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Re: curl_multi_poll: a sister to curl_multi_wait() that waits more

From: Christopher Head via curl-library <>
Date: Tue, 30 Jul 2019 08:41:09 -0700

On Mon, 29 Jul 2019 13:54:07 +0200 (CEST)
Daniel Stenberg via curl-library <> wrote:

> Repeatedly we see problems where using curl_multi_wait() is difficult
> or just awkward because if it has no file descriptor to wait for
> internally, it returns immediately and leaves it to the caller to wait
> for a small amount of time in order to avoid occasional busy-looping.

I may have been one of the people who misunderstood that. When I saw
the sentence, “If no extra file descriptors are provided and libcurl
has no file descriptor to offer to wait for, this function will return
immediately,” in the documentation, I originally thought this meant if
there are no easy handles in the multi handle, but I see now that it
actually might also mean it returns immediately if there are easy
handles in the multi handle that are carrying out transfers, but none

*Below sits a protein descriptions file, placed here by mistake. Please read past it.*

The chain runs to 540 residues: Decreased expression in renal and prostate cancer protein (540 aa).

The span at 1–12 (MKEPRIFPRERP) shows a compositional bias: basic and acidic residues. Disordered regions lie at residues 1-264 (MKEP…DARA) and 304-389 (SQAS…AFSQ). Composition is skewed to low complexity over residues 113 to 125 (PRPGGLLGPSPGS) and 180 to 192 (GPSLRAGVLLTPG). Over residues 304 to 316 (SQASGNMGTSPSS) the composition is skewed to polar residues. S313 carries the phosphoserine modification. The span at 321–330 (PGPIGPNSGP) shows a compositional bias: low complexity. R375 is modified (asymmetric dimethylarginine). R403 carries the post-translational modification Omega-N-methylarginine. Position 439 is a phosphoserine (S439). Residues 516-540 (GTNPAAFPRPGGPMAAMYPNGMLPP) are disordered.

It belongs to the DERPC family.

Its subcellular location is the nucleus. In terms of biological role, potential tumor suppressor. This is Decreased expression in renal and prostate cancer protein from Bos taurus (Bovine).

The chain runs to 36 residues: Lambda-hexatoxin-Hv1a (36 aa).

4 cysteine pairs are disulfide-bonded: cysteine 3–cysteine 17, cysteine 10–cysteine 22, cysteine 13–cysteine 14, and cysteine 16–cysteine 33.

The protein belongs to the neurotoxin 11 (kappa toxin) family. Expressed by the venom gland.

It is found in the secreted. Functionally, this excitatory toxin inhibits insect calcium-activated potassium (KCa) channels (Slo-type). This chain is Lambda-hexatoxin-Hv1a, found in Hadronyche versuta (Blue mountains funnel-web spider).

of them actually want their FD to be selected on right now.

I was wondering what the implications were for
CURLOPT_MAX_RECV_SPEED_LARGE? That is described as “If a download
exceeds this speed… the transfer will pause,” but from inspecting the
code, I do not think the word “pause” here refers to “curl_easy_pause.”
I think it actually means an internal-to-libcurl delay, after which the
easy handle automatically continues transferring data (as an aside, I
think this might be worth rewording in the documentation, if my
interpretation is correct that it is not related to curl_easy_pause).
What I *expected* to happen is that, if the receive rate is too high,
curl will stop calling recv() for a little while, and that “little
while” will be implemented by curl_multi_wait not selecting for
readability on the FD, but instead treating it like any other time
delay or timeout requested by an easy handle (i.e. curl_multi_wait
clamps the user-specified timeout_ms value to the minimum of the
timeouts requested by all contained easy handles, including timeouts
for throttling purposes). But if I now understand correctly, with no
FDs selectable, curl_multi_wait will return immediately; does this
include if all easy handles are throttling? How do I know that this
happened, so that I know I have to sleep outside curl_multi_wait rather
than just carrying on immediately?

Christopher Head


Received on 2019-07-30